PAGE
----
through art: The Diagnostic Drawing Series. In E. Kluft (Ed.), Expressive and
functional therapies in the treatment of multiple personality disorder.
Springfield: Charles C. Thomas. There are two patterns of Multiple Personality,
one pattern is 1.) Alternating. Alternating is each personality has amnesia for
the others. The other pattern is 2.) Co- Conscious , which is some personalities
are aware of the alter personalities. There are many very important terms
dealing with Dissociative Identity Disorder ( MPD). Some of these terms are
memory trace, polar opposites, drab original, switching, host, alters, and
trigger. Memory trace represents the one personality who harbors all the
memories for all the other personalities. Polar Opposites are when a multiple ,
harbors two extreme personalities. Drab original is a term used to describe the
core personality. Switching is a term used to describe the change from one
personality state to another. Host is the major prenting personality. Alters is
a term used to describe all other personalities. And trigger is a term used to
describe anything that causes a person to remember a traumatic event or switch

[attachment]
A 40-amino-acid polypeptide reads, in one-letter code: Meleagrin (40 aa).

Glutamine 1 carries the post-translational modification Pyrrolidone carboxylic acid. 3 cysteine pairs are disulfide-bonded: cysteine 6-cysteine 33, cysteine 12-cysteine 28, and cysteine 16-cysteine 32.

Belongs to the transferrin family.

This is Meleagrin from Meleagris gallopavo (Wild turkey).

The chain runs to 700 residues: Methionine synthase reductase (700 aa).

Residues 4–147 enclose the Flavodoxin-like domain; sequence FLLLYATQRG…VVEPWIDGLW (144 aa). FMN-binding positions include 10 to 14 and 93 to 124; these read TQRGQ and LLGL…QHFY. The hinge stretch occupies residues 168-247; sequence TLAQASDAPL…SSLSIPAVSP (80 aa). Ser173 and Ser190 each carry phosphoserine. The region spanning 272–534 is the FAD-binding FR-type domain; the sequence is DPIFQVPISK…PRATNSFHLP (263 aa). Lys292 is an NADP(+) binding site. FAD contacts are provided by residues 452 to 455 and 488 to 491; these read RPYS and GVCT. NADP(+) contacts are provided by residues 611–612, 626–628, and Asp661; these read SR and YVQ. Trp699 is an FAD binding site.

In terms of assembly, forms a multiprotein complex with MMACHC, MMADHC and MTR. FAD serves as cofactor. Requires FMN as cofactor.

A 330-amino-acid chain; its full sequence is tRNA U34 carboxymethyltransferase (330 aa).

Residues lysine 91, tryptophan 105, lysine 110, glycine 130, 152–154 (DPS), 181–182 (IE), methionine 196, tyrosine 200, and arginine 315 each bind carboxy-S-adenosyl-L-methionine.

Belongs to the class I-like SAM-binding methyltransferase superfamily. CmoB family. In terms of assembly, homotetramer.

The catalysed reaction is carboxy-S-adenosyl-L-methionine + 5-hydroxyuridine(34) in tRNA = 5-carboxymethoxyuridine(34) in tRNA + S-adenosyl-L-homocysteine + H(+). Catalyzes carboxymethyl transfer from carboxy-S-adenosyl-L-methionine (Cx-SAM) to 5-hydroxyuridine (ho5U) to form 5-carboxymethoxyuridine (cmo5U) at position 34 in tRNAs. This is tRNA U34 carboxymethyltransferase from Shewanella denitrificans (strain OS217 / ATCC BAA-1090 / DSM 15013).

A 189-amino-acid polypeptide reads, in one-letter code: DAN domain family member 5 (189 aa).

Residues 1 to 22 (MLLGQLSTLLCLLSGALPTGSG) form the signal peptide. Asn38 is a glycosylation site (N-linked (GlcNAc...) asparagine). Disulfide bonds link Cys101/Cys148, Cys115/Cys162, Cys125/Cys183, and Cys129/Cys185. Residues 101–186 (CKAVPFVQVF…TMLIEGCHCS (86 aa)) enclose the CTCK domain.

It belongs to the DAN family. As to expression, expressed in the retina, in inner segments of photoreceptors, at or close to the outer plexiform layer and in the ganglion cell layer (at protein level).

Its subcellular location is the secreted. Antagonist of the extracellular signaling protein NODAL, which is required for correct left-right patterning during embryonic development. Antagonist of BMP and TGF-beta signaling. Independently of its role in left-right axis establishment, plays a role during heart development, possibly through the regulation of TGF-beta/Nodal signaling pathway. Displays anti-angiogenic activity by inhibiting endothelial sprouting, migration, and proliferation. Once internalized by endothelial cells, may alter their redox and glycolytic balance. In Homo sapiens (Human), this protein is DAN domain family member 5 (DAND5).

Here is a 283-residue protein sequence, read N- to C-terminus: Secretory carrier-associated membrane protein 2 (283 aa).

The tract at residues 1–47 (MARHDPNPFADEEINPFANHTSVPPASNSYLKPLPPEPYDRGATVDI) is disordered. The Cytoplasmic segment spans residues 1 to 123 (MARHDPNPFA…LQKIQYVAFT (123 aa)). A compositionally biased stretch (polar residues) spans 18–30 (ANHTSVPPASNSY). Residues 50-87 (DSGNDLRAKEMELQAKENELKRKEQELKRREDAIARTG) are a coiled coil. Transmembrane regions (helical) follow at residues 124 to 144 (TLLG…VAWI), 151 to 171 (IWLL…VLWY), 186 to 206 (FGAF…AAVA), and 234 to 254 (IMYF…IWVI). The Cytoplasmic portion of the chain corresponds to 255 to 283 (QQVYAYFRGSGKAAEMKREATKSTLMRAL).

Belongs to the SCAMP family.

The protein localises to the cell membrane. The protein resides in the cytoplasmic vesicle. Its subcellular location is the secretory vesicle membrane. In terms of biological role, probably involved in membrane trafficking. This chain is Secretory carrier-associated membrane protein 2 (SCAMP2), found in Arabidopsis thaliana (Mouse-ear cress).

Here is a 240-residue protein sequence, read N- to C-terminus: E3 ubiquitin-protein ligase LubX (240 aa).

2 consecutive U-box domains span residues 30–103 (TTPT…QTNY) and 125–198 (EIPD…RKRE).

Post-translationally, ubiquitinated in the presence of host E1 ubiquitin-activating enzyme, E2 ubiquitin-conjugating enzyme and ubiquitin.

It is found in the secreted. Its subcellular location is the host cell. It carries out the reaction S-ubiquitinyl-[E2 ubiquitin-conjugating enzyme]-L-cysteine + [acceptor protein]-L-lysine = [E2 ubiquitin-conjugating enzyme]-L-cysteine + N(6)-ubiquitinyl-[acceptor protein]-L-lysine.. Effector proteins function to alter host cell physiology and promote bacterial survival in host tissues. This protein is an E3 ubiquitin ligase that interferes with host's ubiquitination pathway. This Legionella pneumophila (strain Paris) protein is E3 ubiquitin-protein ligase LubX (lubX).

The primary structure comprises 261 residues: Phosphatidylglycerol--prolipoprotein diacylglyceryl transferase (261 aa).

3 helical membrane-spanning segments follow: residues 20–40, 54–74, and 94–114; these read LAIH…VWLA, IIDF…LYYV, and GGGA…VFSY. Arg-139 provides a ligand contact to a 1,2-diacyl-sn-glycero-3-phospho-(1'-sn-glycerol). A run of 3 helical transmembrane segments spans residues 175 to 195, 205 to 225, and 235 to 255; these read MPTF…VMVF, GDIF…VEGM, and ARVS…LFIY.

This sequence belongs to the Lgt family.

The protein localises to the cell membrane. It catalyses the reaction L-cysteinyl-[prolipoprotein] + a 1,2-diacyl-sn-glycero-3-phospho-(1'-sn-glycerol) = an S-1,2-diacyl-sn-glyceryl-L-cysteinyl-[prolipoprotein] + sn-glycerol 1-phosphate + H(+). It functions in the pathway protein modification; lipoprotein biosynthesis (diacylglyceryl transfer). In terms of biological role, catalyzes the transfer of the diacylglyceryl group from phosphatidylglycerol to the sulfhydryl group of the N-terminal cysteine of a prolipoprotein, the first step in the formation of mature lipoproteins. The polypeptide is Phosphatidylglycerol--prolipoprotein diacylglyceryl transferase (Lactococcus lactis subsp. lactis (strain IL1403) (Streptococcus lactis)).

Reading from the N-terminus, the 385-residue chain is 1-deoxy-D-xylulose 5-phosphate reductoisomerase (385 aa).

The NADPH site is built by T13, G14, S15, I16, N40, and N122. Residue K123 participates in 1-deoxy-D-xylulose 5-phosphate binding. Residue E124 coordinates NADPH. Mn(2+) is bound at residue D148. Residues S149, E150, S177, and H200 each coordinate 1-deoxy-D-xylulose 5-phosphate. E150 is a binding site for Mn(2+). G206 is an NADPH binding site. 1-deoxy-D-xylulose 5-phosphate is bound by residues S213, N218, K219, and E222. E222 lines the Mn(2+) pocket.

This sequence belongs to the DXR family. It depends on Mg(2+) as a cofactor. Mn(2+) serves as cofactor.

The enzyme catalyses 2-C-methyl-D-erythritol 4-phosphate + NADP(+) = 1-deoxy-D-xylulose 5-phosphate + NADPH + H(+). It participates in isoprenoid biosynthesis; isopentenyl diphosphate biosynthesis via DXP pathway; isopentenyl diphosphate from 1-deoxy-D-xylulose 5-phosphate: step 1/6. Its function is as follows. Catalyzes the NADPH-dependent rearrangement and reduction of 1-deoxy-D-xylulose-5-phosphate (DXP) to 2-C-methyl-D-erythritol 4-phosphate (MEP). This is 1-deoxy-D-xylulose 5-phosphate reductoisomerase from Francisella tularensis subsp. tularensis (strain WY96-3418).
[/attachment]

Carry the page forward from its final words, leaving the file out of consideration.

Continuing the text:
to another personality. There are many different reasons why a person with
Multiple Personality Disorder would seek professional help. Some of these
reasons are 1.) usually out of sheer depression 2.) complete mental and physical
exhaustion 3.) inability to sleep 4.) problems with drug or alcohol abuse 5.)
suicidal thoughts or actions 6.) fear for life 7.) need for safety and
protection 8.) need for help with crises caused by remembering. ( Ross, C.A.
(1989) Multiple Personality disorder: Diagnosis, clinical features, and
treatment. New York: Wiley. The treatment of Dissociatve Identity Disorder ( MPD)
is long - term psychodynamic / cognitive psychotherapy facilitated by
hypntherapy. It is not uncommon for survivors to need three to five years of
intensive therapy work. Setting the frame for the trauma work is the most
important part of therapy. After gathering important information, the therapist
and client should develop a plan for stabilization (Turkus, 1991). Treatment
should be carefully considered. These treatments are psychotherapy, group
therapy, expressive therapies, family therapy, psychoeducation, and
pharmacotherapy. Hospital treatment may be necessary. Developing a cognitive
framework is also an important part of stabilization. This involves sorting out
how an abused child thinks and feels, undoing damaging self- concepts, and
learning about what is normal. Stabilization is a time to learn how to ask for
help and build support networks. The stabilization stage may take a year or